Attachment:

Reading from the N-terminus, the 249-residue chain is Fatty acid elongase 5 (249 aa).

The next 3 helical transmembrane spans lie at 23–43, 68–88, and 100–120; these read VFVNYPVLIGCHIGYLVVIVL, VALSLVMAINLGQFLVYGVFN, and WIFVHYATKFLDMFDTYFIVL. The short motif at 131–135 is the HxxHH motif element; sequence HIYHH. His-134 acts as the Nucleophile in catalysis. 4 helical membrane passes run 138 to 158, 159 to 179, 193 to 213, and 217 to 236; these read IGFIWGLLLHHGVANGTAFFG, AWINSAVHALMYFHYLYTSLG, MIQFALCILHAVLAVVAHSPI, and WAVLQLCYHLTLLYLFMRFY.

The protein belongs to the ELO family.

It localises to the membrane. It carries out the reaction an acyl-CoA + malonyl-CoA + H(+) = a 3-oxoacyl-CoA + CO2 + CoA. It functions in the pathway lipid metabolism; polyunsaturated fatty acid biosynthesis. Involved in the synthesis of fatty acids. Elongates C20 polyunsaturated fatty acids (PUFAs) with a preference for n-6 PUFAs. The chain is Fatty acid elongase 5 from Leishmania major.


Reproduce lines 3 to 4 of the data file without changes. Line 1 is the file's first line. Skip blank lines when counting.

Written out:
The protein belongs to the ELO family.

It localises to the membrane. It carries out the reaction an acyl-CoA + malonyl-CoA + H(+) = a 3-oxoacyl-CoA + CO2 + CoA. It functions in the pathway lipid metabolism; polyunsaturated fatty acid biosynthesis. Involved in the synthesis of fatty acids. Elongates C20 polyunsaturated fatty acids (PUFAs) with a preference for n-6 PUFAs. The chain is Fatty acid elongase 5 from Leishmania major.